Nancy Sue Wilson was a legendary singer, actress, and musician whose career spanned over five decades. Born in Chillicothe, Ohio on February 20, 1937, to Olden Wilson and Lillian Ryan, she began singing in church, and by the age of four, she knew she wanted to be a singer. Wilson attended West High School in Columbus, Ohio, and won a talent show at the age of fifteen sponsored by the local ABC station, WTVN. The prize was a twice-a-week appearance on the television show Skyline Melodies. Wilson graduated from high school at seventeen and attended Central State University, an HBCU located in Wilberforce, Ohio, for a year before dropping out to pursue her dream.
In 1956, 19-year-old Wilson auditioned with Rusty Bryan’s Carolyn Club Big Band and toured with them for three years. She moved to New York in 1959 and got a job singing four nights a week at The Blue Morocco nightclub, while working during the day as a secretary for the New York Institute of Technology. Wilson married Kenny Dennis in 1960, and the couple had one son, Kenneth Dennis, Jr. They divorced in 1970. In 1973, Wilson married Reverend Wiley Burton. The couple had two daughters, Samantha and Sheryl.
Wilson signed with Capitol Records in 1960 and released five albums in just two years. She won her first Grammy in 1964 for the album How Glad I Am. Wilson was one of the first African American women to appear on national television in advertisements for Thunderbird Wine and Campbell’s Soup. More recently, Wilson’s sultry voice was used in Infiniti car commercials.
From 1967 to 1968, Wilson had her own television series called The Nancy Wilson Show, which aired on NBC and won her an Emmy. She appeared on numerous other television shows including I Spy, That’s Life, Room 222, The Sammy Davis Jr. Show, The Carol Burnett Show, and The Cosby Show. Wilson was featured in several movies during her career including The Killers(1964), The Big Score (1983), The Meteor Man (1993) and The Naked Brothers Band: The Movie (2005).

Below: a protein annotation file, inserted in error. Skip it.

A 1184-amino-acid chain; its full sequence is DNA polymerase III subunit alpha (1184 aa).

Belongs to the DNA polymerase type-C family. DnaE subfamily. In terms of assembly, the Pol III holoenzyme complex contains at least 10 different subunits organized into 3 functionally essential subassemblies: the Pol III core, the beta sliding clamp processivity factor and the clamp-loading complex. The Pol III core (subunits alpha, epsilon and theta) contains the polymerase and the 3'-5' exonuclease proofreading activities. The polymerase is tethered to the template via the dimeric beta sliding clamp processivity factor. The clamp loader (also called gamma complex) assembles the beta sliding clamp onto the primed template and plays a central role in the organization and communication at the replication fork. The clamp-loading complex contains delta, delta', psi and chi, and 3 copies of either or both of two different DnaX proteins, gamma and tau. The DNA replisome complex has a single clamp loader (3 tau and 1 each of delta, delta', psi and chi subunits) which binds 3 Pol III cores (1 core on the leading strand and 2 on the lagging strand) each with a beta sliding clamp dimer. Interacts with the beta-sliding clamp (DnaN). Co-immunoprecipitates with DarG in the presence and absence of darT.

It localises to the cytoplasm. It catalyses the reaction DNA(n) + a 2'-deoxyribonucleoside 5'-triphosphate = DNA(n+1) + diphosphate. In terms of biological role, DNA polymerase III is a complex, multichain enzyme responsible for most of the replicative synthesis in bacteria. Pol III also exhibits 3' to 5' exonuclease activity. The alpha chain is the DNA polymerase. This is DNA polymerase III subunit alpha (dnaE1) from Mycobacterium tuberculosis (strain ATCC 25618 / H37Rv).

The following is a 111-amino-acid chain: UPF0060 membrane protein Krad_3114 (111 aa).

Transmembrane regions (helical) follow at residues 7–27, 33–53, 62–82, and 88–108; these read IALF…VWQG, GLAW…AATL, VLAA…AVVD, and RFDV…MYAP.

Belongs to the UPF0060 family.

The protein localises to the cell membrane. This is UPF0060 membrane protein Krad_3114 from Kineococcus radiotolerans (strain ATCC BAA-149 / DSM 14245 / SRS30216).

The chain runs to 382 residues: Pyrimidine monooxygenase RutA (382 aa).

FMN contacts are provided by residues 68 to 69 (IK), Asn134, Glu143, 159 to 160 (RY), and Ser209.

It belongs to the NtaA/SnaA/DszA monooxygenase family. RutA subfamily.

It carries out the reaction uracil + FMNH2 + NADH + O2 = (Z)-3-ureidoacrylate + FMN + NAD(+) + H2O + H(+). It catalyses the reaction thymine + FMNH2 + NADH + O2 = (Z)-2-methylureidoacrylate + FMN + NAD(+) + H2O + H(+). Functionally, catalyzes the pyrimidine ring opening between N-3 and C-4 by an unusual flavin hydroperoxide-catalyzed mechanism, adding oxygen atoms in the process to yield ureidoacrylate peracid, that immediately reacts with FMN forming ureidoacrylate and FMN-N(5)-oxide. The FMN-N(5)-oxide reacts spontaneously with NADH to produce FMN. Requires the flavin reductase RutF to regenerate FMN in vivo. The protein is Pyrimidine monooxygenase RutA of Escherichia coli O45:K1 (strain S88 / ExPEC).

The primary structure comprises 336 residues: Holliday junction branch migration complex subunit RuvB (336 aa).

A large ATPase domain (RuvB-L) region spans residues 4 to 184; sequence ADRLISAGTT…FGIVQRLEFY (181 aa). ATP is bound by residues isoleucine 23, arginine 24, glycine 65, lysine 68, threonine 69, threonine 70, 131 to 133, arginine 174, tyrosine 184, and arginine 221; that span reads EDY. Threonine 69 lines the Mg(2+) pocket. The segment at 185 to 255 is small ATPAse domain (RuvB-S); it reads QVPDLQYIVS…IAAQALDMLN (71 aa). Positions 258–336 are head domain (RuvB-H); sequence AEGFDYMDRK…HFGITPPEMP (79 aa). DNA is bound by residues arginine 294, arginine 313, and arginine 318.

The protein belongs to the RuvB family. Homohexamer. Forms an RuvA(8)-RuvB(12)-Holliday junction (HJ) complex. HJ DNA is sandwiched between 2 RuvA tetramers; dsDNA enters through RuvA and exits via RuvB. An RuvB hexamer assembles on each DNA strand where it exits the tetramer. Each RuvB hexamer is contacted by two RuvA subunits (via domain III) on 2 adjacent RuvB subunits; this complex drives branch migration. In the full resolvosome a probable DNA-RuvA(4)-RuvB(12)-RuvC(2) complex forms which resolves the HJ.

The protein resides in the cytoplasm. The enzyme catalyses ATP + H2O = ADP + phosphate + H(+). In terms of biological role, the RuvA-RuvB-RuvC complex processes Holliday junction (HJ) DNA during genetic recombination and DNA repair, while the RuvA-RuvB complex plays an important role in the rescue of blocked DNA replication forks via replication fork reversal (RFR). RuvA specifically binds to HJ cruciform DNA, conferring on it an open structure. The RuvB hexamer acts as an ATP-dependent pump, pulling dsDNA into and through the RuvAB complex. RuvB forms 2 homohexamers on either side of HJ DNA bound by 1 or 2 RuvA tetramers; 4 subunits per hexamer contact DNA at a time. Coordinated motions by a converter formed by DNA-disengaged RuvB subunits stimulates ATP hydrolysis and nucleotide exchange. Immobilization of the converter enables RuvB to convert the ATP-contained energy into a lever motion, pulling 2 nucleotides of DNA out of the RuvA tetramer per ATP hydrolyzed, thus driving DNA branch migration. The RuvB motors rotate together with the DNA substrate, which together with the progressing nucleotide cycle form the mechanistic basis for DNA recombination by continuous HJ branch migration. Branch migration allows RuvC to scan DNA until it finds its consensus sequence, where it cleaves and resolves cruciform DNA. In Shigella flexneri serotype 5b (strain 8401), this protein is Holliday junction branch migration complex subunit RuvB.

In the 1980s, Wilson recorded five albums for Japanese labels because they offered to produce live recordings. She also worked with numerous legendary musicians, including Dinah Washington, Ella Fitzgerald, Chick Corea, Ramsey Lewis, and Barry Manilow. She received a star on the Hollywood Walk of Fame in 1990.
In 2007, Wilson released her 70th album, Turned To Blue. She also hosted NPR’s Jazz Profiles from 1996 to 2005. The series presented her the George Foster Peabody Award in 2001. In September 2005, Wilson was inducted into the International Civil Rights Walk of Fame. Throughout her fifty-year career, Wilson won three Grammy awards and received numerous other awards, to include an NAACP Image Award, Global Entertainer of the year (1986), a Lifetime Achievement Award, and Oprah Winfrey Legends Award (2005). She performed for the last time on September 10, 2011, at Ohio University in Athens, Ohio. Before becoming very ill, Wilson was working as the Honorary Spokesperson for the National Minority AIDS Council. A street in her hometown of Chillicothe is named “Nancy Wilson Way.” On December 13, 2018, Wilson died at her home in Pioneertown, California, after a long illness. She was 81 years old.